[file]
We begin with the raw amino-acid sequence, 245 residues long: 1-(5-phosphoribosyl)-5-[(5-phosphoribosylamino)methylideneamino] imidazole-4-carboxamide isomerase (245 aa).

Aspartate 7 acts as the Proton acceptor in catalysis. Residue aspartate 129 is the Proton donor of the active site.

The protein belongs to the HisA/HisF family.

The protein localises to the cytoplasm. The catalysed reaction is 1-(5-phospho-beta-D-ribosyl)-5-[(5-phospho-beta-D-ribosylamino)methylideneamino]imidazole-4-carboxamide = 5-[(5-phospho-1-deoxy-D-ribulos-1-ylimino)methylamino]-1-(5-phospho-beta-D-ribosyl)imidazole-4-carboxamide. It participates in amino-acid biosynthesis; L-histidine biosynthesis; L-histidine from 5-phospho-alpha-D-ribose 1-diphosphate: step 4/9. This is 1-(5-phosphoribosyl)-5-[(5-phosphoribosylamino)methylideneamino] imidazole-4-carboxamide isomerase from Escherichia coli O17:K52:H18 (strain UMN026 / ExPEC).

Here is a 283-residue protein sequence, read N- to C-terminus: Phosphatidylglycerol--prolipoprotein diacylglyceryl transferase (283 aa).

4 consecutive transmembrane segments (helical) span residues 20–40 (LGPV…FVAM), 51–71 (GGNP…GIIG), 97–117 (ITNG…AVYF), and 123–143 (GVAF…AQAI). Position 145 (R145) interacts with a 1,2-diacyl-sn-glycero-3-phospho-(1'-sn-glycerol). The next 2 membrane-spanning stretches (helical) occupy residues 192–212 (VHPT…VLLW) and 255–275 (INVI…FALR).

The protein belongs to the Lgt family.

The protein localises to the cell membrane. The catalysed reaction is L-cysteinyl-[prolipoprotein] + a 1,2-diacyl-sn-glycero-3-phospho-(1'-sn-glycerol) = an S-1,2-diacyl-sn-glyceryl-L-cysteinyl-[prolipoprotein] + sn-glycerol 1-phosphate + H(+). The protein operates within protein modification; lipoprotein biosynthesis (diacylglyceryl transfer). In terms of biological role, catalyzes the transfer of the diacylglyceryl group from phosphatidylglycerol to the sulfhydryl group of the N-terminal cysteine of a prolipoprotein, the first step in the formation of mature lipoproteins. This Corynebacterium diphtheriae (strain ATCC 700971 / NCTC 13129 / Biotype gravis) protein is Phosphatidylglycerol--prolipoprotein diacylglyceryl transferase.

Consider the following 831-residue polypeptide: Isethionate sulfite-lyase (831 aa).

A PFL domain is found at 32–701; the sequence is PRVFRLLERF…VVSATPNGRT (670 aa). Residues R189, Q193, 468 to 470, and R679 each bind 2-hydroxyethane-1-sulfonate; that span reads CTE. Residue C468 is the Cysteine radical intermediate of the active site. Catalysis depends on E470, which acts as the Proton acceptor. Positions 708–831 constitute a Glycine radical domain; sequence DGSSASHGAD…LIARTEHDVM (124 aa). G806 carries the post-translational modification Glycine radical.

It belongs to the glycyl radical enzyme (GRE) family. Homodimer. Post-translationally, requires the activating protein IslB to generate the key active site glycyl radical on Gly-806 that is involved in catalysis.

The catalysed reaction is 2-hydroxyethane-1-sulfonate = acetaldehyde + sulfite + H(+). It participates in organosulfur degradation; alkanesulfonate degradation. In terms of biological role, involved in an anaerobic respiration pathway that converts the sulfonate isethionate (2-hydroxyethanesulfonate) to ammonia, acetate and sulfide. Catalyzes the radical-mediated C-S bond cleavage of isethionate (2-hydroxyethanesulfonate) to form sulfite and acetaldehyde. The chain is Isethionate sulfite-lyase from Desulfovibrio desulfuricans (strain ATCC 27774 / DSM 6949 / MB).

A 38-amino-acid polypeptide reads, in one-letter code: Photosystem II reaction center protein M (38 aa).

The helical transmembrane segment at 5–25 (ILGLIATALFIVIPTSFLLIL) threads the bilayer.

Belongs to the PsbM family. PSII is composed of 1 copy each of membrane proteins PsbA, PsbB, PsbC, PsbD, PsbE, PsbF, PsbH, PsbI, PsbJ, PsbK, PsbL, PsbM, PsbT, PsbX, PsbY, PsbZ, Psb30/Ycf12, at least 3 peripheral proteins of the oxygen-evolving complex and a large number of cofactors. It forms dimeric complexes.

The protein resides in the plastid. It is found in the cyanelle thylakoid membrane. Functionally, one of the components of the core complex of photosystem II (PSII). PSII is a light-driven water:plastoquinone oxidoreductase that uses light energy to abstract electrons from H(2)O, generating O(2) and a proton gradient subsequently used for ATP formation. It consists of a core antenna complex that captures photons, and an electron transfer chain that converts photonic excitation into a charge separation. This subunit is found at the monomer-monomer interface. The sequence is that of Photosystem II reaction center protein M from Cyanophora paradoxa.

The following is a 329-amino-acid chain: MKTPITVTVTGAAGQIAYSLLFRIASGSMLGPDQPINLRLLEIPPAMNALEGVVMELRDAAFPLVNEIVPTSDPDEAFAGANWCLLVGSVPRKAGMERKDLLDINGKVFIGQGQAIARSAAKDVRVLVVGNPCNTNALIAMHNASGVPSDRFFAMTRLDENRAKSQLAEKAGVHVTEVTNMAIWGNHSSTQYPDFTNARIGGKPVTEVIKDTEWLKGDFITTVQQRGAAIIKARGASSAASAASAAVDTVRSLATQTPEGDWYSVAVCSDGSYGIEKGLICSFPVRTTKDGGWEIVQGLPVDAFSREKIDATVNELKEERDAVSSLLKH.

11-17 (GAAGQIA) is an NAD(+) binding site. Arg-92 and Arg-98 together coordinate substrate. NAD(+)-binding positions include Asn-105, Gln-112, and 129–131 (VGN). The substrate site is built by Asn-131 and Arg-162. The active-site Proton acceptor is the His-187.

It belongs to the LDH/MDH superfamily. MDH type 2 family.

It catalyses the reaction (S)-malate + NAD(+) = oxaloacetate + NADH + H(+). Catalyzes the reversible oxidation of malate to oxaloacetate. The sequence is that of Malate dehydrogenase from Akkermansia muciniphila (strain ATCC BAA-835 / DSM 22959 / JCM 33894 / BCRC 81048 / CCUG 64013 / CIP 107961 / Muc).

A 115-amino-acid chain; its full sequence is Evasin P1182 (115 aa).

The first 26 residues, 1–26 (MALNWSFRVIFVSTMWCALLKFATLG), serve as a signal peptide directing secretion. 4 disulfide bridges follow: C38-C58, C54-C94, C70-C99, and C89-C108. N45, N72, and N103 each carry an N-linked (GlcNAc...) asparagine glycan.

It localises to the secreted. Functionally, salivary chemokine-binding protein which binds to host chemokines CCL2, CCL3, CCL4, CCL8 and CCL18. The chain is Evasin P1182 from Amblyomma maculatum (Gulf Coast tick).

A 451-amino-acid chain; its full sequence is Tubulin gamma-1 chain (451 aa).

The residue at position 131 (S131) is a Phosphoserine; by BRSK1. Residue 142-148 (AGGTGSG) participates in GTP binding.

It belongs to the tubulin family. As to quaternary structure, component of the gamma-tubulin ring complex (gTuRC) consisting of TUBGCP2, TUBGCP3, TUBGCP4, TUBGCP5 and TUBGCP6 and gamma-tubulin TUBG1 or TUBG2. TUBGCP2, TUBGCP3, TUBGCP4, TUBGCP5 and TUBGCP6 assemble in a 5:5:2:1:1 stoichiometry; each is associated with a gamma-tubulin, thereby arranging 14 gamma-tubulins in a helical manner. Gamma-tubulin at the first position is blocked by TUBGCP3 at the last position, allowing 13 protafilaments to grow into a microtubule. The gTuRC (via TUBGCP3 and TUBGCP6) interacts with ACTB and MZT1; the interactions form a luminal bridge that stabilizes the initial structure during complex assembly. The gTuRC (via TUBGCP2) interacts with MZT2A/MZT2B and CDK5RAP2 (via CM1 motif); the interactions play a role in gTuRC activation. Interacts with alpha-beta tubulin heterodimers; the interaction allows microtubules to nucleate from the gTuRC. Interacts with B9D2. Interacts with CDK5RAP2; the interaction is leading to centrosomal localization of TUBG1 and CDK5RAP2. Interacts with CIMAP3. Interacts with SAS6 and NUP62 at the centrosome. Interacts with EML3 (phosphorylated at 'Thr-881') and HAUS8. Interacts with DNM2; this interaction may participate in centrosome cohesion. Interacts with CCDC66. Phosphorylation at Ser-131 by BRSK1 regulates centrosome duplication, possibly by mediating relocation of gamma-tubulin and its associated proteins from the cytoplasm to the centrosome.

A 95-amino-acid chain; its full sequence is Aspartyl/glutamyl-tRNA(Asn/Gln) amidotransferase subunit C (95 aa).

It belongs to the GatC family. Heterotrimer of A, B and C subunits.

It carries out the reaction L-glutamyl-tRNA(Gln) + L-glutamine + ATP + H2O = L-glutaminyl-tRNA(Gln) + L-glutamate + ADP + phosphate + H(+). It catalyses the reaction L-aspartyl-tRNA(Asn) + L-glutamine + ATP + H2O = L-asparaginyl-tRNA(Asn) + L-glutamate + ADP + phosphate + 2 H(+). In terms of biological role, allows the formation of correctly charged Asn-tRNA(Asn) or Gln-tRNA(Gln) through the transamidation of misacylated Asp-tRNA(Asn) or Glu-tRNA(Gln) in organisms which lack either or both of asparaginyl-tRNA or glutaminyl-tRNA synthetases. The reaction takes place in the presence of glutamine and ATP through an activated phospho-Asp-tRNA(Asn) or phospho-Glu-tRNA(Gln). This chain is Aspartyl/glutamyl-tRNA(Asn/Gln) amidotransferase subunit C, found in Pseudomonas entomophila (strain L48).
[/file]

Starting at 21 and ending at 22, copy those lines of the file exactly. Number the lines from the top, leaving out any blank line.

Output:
A 115-amino-acid chain; its full sequence is Evasin P1182 (115 aa).

The first 26 residues, 1–26 (MALNWSFRVIFVSTMWCALLKFATLG), serve as a signal peptide directing secretion. 4 disulfide bridges follow: C38-C58, C54-C94, C70-C99, and C89-C108. N45, N72, and N103 each carry an N-linked (GlcNAc...) asparagine glycan.